However, Lewsey remains as cautious in victory as he was in defeat. "Seven days is a long time in sport," he said. "You can play really well one week and play really badly the next, when everyone will be writing you off and asking questions of you. The reverse of that is that you can turn things around just as quickly, but we're not going to get ahead of ourselves. We played well last week against South Africa, who are a quality team, though I think it's fair to say that they didn't play well. They admit that themselves. This weekend will be a lot more testing and we're not going to get carried away with what we've done so far.

"There were lots of reasons in the summer why we didn't perform, but we've drawn a line under it. Now we're looking forward to this Saturday. It's a chance for some of the players to lay some ghosts to rest, though I think we've done that already. Obviously winning is important, but this is a building period and we don't want to get ahead of ourselves. We need to start playing some rugby again and to enjoy ourselves."

Lewsey's philosophical approach is that of a man who has packed plenty into his 27 years, both on and off the rugby pitch. His progress as a player was held back by his Army career and it was only after he gave up the latter following his graduation from Sandhurst as an officer in the Royal Artillery three years ago that he was able to concentrate on sport.

First capped on England's "tour from hell" Down Under in 1998, Lewsey made only three more full international appearances over the next five years before taking full advantage of his chance halfway through last year's Six Nations' Championship. Lewsey scored two tries against Italy and has been a fixture in the England side ever since.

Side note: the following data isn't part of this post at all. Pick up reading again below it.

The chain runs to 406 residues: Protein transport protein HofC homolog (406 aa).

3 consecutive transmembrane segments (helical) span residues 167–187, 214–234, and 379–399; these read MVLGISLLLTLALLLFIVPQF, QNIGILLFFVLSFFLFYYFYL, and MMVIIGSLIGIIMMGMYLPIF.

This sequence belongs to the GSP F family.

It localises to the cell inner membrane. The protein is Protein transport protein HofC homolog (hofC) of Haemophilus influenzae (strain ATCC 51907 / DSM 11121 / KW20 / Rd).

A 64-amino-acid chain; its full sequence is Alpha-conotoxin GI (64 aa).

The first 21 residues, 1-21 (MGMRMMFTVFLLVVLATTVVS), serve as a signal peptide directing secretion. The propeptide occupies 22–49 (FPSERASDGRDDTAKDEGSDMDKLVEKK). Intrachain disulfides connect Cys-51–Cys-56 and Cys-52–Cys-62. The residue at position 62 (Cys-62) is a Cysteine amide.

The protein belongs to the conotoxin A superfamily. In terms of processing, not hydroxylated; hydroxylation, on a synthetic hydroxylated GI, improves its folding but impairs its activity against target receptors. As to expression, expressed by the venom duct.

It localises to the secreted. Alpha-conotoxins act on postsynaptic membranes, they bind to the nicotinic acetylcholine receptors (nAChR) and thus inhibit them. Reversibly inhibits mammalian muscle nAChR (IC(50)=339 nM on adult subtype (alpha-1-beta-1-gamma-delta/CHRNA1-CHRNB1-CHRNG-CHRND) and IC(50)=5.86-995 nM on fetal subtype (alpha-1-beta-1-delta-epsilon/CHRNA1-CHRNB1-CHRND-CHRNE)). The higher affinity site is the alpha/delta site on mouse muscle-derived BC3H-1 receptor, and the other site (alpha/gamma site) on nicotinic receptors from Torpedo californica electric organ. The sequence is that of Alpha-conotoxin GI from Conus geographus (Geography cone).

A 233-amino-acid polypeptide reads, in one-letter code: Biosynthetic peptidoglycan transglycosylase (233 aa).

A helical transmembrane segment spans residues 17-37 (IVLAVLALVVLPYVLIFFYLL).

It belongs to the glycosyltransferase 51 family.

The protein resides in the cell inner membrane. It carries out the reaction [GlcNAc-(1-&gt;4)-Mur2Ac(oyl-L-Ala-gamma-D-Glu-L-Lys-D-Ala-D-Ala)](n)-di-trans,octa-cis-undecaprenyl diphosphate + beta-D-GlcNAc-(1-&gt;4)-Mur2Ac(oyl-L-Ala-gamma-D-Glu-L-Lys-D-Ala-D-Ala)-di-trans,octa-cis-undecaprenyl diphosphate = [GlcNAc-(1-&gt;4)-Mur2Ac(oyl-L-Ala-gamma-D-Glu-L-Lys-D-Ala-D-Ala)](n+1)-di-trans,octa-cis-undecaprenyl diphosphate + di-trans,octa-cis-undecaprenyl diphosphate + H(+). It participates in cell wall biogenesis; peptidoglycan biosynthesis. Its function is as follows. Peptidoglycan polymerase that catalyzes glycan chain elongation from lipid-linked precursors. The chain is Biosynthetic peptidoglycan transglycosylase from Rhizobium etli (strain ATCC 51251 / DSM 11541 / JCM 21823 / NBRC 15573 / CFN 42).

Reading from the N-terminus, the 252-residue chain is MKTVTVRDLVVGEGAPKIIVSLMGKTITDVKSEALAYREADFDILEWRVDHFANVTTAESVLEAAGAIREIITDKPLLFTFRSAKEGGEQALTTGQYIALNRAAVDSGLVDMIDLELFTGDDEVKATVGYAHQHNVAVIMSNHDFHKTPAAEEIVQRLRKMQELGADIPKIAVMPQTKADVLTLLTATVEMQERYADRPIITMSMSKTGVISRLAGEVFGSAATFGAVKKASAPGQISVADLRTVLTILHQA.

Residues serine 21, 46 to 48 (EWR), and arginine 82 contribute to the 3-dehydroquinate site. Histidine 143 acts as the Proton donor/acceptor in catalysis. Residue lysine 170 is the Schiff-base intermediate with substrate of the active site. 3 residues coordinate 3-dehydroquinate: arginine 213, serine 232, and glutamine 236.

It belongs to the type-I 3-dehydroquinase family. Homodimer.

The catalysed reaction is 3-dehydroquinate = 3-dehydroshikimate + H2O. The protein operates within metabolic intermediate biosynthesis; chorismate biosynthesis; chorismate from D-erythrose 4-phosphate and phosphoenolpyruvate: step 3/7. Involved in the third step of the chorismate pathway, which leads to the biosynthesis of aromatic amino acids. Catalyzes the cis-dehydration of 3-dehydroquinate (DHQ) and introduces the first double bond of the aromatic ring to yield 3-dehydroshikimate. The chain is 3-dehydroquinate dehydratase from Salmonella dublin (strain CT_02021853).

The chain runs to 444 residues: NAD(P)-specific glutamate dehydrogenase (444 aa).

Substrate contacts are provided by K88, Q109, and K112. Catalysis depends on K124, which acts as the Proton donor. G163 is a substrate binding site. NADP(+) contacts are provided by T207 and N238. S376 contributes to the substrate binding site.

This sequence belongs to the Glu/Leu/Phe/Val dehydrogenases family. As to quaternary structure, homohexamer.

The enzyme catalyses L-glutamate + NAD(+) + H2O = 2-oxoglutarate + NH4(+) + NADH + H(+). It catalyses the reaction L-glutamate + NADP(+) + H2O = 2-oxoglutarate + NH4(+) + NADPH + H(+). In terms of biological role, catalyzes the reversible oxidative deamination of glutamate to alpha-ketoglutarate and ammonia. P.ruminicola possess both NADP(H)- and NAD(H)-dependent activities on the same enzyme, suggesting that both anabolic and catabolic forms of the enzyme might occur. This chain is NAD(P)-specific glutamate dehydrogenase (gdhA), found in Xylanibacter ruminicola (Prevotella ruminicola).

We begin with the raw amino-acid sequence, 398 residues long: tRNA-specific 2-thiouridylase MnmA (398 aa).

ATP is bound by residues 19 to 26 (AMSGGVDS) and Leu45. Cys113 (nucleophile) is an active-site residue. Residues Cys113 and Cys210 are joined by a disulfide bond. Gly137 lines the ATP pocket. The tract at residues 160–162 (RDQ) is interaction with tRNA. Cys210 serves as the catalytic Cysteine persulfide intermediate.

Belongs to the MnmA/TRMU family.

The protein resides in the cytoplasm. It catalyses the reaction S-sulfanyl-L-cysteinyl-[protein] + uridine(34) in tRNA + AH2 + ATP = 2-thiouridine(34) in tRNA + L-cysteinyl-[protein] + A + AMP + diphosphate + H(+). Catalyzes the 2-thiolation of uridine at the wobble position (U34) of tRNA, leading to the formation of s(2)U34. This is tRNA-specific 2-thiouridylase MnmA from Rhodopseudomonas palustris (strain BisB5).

"I now put myself under far less pressure than I used to," he said. "I used to worry a lot about the consequences of how I'd played. Maybe Sandhurst did that for me, but I think it was also the result of not being picked for three and a half years. After a while if you're only making the 'A' team those sort of disappointments make you stop putting pressure on yourself. You stop thinking: 'I've got to play for England, I've got to play international rugby or my career will be a failure.'

"I changed things round so that my goal was to enjoy myself every time I took the field. If you do that and you put everything into your game and your training, then regardless of what happens in terms of selection - or anything else that's out of your control - you still get a level of contentment and satisfaction from how you've played.

"Robbo [Andy Robinson] mentioned it last weekend before the South Africa game. He said: 'There are people in this room who've had disappointments in terms of selection. This is your time now.' Coz [Martin Corry] and some of the other guys felt that personally as well. They knew it was time for them to perform. They had the opportunity to do so last weekend and they took it."

As one of the few players who have straddled the Woodward and Robinson regimes - Jason Robinson, Tindall and Steve Thompson are the only other survivors from the World Cup final starting line-up - Lewsey senses the change more than most.

"It was inevitable that there would be a turn-around period, particularly when you look at the sort of people we've lost," he said. "I'm not talking about people just as players but as leaders. That older generation has moved on and now it's for the next generation to settle in over the next couple of years and for us to uncover the next Martin Johnsons and Jason Leonards."